Leeds Trinity Journalism Week kicks off with representatives from ITN, the BBC, The Guardian and Channel 4…
Journalism week has come around again at Leeds Trinity University and a definite highlight of the year for those studying media-related subjects here, and everyone else (that is so long as they realise that everyone is welcome!) – There have been four lectures today from a wide-range of platforms.
Based on the line-up of today, and of the whole week, I love that Journalism Week have covered all bases, appealing to all tastes. For me, ITN is really not my cup of tea but having someone there at Leeds Trinity from The Guardian had me wanting to hide in their briefcase and live his life with him.
The awe-struck faces of our journalism students were really inspiring, looking around the Mary Halloway Lecture Theatre I wondered whether I was looking at the future faces of television (or radio or print, but without the faces). By the sheer determination in the room, I can’t see why not.
The pressure was on for Tim Singleton as he breaks the ice of the day, and the event as a whole, in front of a large group of still-sleepy journo students. Having roots in Leeds he started out his career at ITV Yorkshire, after having graduated from Leeds Uni with an International Politics and History degree. Since then he’s gained this title of ‘director of broadcasting’ at ITV which in short makes him an extremely influential man.
In true ITV style, he wasn’t afraid to discuss what it was like providing coverage for truly upsetting events such as the murder of Lee Rigby, and the Boxing Day Tsunami for which Singleton’s reporting won international acclaim. The main theme corresponding with these horrific recollections was that “responsible judgement [and] old-fashioned feet on the ground are needed alongside digital skills” that would have provided the information piecing together these events.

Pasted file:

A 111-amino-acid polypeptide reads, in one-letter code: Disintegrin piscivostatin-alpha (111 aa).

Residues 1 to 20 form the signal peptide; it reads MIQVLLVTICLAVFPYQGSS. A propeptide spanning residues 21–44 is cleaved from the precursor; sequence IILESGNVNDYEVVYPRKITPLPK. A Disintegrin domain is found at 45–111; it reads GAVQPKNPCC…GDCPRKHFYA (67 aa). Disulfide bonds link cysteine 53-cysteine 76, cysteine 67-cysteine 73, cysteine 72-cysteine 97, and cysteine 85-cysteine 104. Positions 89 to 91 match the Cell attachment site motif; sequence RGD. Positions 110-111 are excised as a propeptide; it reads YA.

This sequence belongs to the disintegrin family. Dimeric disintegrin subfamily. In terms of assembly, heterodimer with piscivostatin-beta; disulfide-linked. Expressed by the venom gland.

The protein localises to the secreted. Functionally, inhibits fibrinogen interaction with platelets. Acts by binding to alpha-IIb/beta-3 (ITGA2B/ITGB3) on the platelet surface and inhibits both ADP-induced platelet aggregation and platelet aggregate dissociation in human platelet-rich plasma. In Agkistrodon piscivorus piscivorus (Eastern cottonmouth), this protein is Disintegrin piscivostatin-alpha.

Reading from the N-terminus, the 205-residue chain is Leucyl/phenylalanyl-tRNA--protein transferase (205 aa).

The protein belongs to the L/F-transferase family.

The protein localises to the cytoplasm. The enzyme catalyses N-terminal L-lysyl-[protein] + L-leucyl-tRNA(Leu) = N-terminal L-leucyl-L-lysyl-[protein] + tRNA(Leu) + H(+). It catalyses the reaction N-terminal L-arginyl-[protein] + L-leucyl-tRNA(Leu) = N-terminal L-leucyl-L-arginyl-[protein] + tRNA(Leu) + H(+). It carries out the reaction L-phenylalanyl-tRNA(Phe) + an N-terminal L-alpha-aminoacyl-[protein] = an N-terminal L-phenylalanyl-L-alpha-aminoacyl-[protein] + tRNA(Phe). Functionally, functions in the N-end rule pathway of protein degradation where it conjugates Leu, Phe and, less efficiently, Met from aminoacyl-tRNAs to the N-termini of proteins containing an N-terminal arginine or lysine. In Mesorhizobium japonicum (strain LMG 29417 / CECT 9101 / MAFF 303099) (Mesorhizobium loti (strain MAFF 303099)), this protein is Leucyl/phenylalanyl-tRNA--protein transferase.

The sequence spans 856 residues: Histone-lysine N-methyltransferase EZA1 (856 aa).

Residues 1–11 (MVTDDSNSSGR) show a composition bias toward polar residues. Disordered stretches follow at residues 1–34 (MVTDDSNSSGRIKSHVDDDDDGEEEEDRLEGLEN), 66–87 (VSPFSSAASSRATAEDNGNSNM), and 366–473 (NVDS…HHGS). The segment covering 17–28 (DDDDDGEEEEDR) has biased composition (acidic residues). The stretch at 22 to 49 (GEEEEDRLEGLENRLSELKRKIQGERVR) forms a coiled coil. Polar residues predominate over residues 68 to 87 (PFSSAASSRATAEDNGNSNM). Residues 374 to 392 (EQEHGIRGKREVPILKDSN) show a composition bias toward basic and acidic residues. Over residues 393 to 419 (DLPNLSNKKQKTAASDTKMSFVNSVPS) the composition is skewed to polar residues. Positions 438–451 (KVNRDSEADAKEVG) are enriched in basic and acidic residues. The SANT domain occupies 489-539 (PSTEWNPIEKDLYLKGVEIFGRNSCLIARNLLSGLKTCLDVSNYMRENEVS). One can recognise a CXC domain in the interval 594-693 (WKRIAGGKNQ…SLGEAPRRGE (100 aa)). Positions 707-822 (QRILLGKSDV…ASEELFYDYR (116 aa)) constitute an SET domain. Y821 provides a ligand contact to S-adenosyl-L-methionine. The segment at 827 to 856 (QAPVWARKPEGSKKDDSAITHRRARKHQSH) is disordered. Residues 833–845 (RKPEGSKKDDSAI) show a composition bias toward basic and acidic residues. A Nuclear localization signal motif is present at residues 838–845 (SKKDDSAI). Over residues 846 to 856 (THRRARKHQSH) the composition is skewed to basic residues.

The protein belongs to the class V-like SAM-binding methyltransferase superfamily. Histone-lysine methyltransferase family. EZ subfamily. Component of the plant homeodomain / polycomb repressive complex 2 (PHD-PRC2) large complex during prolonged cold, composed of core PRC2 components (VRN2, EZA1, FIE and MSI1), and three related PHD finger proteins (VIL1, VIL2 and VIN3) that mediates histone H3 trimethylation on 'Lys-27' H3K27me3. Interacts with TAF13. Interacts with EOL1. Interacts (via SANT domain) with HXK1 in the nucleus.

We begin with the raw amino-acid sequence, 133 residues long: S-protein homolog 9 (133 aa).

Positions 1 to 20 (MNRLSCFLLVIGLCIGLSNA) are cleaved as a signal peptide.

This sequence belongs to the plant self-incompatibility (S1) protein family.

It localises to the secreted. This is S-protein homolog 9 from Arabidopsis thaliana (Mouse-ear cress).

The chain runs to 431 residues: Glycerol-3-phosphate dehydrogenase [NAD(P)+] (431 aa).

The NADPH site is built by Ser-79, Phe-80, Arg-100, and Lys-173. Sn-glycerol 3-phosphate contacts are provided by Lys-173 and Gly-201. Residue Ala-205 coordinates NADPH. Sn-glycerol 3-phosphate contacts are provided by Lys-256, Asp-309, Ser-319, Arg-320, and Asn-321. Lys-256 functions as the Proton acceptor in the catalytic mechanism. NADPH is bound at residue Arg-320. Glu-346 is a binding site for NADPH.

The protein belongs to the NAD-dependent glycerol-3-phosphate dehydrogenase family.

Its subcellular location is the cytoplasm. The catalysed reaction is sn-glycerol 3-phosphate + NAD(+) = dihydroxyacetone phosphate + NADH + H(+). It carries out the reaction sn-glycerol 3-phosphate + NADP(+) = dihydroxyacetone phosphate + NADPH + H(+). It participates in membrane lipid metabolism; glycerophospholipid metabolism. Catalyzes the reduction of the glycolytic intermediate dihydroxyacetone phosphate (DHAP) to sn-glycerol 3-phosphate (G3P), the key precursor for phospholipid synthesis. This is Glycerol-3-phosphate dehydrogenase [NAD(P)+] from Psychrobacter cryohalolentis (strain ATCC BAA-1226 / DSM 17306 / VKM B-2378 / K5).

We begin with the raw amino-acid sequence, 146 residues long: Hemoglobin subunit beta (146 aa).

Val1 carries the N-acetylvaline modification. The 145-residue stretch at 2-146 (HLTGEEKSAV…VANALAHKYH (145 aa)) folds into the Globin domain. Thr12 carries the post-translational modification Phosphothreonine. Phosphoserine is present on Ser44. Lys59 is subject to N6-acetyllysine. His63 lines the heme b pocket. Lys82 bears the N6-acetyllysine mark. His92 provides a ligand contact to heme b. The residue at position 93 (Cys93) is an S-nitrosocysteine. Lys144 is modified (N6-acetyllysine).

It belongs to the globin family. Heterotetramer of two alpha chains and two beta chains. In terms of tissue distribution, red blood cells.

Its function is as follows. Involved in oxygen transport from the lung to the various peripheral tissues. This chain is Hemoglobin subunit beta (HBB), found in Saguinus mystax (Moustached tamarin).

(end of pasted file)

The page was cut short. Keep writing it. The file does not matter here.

So in other words, the medium of television broadcasting is just as relevant now in the digital age as it was preceding it. Although social media such as Twitter provide a ‘newswire’ which new broadcasters can utilise, television remains the most integral way of delivering current affairs, in Singleton’s view anyway. His closing remarks focused on the importance of character, and “carving out your own routes” within journalism but that you’re only as good as your next story once you’ve made it.
Roger Mosey was the second to enlighten at 11am, a Bradford born guy which immediately won me over, that somehow made it at the BBC, to such an extent that he was in charge of all BBC coverage of the London Olympics in 2012! This guy was definitely a radio buff because his ethos was highly reminiscent of my days studying media at Bradford College and also of the kind of themes promoted when I worked at Bradford Community Broadcasting: Inform, Educate, Entertain. This is ‘the’ BBC model for public broadcasting. In other words, his whole lecture was about catering to a wide audience which can be achieved by constantly analysing audience response – be that through postcode, demographics or volume in general.